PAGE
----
I discovered sex in 1955, in a hatbox, in my father’s closet.

What a cache he kept there, beneath the gabardine business suits and woolen overcoats and wide flowering ties, draped like jungle foliage on a smart metal rack, the closet smelling vaguely of him, his cigars, his aftershave, and my mother’s mothballs, although the books crammed into that hatbox had a different smell entirely: funky, spicy, foreign (though written in English, they were published in France), and for years, I imagined sex would smell that way, too.

They were odd little books, crudely printed, as if on a press that hadn’t been cleaned in years, the letters fat and smudged, the photographs grainy. And the prices! I don’t know, when I first discovered them, what astounded me more: what was in them, or the fact that they cost at least ten dollars each. Why, I’d been amassing an enviable science fiction collection for fifty cents a book; it was inconceivable to me that anyone would charge, or my father pay, that much money for something like this.

But there was nothing like this, was there? These stories and pictures puzzled and enchanted me. I studied the photographs the way a botanist might look at a plant he had no idea existed. I mean, it didn’t seem quite real, though the evidence was compelling: all these naked bodies, joined hip to hip, or mouth to crotch, in threesomes, and foursomes, in beds, leaning over chairs — apparently enjoying themselves, though that was suggested more by the text than the often bored and distracted faces — all this hothouse groping and moaning, long-vowelled ahhs and ohhs. Unbelievable. But here it was. People actually did this — at least, they did it for the camera.

I was ten years old, and had just started the sixth grade, and had never been told a thing about sex. This was an era, remember, when “sex” and “education” did not roll off the tongue as if they were one word, but seemed to be at opposite ends of the universe, separated by worlds of ignorance and embarrassment and denial. Like the lens of a telescope, these books let me see (and in such detail!) undreamt planets — though I was still unsure it wasn’t just more science fiction. It took my classmate Eddie Goldman, a few weeks into the new term, to ignite the real rocket of my curiosity and hurl me out of innocence forever, with the casual disclosure, on the P.S. 244 schoolyard, that “fucking makes babies.”

Oh the lightning leap my mind took, synapses quivering and bucking, revelation rolling in like a thunderclap: people really did do this; it wasn’t just something they dreamt up in France for my father’s amusement.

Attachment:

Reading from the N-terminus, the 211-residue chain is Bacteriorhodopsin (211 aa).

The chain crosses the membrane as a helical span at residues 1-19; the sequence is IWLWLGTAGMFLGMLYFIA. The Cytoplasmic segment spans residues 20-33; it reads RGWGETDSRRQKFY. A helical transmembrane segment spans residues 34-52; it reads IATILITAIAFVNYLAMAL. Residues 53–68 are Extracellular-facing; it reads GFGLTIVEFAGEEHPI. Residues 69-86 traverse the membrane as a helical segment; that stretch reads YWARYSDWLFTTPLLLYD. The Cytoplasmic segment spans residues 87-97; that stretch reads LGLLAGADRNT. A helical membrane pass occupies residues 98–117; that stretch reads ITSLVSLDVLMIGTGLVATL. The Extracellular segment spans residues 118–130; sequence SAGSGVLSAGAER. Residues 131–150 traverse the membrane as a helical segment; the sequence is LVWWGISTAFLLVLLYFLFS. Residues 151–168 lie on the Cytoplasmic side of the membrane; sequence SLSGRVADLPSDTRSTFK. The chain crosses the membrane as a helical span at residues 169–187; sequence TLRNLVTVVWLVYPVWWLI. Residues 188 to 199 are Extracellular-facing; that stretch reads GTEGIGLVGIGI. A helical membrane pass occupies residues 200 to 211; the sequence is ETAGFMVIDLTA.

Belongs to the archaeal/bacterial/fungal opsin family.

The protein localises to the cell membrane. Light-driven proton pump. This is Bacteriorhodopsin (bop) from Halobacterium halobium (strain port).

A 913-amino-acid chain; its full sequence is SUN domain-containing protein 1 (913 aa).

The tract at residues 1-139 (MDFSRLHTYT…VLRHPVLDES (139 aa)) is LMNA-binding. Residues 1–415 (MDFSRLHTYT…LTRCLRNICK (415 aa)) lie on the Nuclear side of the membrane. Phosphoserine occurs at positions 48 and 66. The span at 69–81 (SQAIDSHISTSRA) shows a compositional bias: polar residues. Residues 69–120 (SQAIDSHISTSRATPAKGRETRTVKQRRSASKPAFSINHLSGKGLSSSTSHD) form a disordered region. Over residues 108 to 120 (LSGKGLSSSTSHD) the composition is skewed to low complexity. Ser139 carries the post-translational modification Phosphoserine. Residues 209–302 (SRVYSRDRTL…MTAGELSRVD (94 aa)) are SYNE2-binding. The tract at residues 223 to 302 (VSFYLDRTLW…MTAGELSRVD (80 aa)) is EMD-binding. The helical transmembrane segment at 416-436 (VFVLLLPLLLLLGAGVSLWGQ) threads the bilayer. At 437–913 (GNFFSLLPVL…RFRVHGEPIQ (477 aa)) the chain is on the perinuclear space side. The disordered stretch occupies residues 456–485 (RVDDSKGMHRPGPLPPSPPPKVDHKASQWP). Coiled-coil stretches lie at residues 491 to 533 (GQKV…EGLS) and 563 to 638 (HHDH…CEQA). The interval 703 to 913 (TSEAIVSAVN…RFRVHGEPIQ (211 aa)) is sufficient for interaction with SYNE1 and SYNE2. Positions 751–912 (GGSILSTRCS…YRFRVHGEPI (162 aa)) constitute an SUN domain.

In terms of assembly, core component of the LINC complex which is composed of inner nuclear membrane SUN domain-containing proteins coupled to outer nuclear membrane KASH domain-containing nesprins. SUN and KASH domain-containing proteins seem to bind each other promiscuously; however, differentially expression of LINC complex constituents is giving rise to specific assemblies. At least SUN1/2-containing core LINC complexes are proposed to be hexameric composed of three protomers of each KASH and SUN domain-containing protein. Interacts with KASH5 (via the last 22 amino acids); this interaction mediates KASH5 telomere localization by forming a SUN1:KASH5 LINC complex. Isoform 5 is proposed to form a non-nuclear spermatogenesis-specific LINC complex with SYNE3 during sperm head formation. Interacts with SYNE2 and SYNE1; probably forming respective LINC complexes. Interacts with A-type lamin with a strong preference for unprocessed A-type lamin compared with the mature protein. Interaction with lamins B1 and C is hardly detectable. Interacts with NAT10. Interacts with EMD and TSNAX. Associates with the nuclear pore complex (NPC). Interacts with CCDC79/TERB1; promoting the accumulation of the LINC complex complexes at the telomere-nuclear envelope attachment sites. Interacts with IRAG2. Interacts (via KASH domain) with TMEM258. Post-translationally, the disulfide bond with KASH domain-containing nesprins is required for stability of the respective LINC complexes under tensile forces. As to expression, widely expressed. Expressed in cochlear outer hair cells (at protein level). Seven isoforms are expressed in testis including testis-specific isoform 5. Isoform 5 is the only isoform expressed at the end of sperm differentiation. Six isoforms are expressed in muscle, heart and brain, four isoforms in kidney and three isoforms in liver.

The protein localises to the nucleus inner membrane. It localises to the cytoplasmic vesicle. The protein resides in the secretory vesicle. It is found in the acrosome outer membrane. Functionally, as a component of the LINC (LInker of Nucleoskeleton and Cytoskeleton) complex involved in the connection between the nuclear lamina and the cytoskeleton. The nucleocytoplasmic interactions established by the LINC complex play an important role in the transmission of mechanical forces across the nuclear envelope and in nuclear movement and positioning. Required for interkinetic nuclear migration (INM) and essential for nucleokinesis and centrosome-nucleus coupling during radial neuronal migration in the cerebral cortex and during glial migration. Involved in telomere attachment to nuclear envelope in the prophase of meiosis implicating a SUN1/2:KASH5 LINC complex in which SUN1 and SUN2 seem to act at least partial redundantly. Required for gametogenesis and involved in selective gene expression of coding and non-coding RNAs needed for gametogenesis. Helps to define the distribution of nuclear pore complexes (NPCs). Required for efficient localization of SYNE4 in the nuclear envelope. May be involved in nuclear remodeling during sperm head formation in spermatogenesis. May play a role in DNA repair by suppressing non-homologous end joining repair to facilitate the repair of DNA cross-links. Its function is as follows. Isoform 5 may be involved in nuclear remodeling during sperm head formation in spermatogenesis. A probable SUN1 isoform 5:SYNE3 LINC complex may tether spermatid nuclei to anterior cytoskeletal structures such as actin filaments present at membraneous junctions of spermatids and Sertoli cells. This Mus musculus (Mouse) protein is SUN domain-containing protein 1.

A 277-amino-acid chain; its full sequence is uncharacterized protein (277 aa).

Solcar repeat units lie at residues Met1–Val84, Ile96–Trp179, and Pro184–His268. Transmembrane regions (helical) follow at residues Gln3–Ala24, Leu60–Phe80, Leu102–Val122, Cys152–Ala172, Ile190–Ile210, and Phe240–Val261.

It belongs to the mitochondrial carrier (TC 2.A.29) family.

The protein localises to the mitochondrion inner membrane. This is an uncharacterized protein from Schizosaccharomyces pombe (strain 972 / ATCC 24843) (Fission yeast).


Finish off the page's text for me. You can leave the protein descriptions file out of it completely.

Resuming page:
I soon discovered that the pleasures the books so abundantly described were, after a fashion, available to me, too, if not at the crossroads of male and female (which would have required a bit of social engineering beyond my capacity), than at a different juncture, surely no less steamy, of my hand and my imagination.

For the first time since I was three, I started taking afternoon naps — in my parents’ bedroom. It was, I explained, “quieter” up there. Of course, I hardly slept at all. I read and re-read; in a lifetime of reading have I ever come across anything so crude and compelling? There was no pretense here of literature, of feathery description, of artful erotica. The only artistry was that of my own touch: the book propped up on the bed so both hands could be free, my fingers making a music all their own. Never mind the hack lyrics; between my legs, the symphony swelled and moaned, lifting me high and higher. Teasing with a soft note. Bringing me down with a groan.

Amazingly, I was never discovered — or maybe it’s not so amazing, as we always learn what we must to survive, and in that household stealth was as necessary as it would be to a hunter, crouching in the woods, or, more to the point, to his prey. When it came to sex, none of us got downwind of each other. But that was true of most things: for all the arguing, the Old World histrionics, the unrelieved emotionalism, there was little real feeling expressed in my family. There were words, and more words, in two languages yet — my father’s parents, who spoke Yiddish, lived with us — but the language of pure emotion, the only language the heart understands, wasn’t spoken. Instead of hurt honestly stated, there was anger; instead of anger, there was envy; instead of doubt, there was debate. And instead of sex, there was secrecy and silence, so I covered my tracks — indeed, I did a better job than my father had — put back the books, wiped off the stains.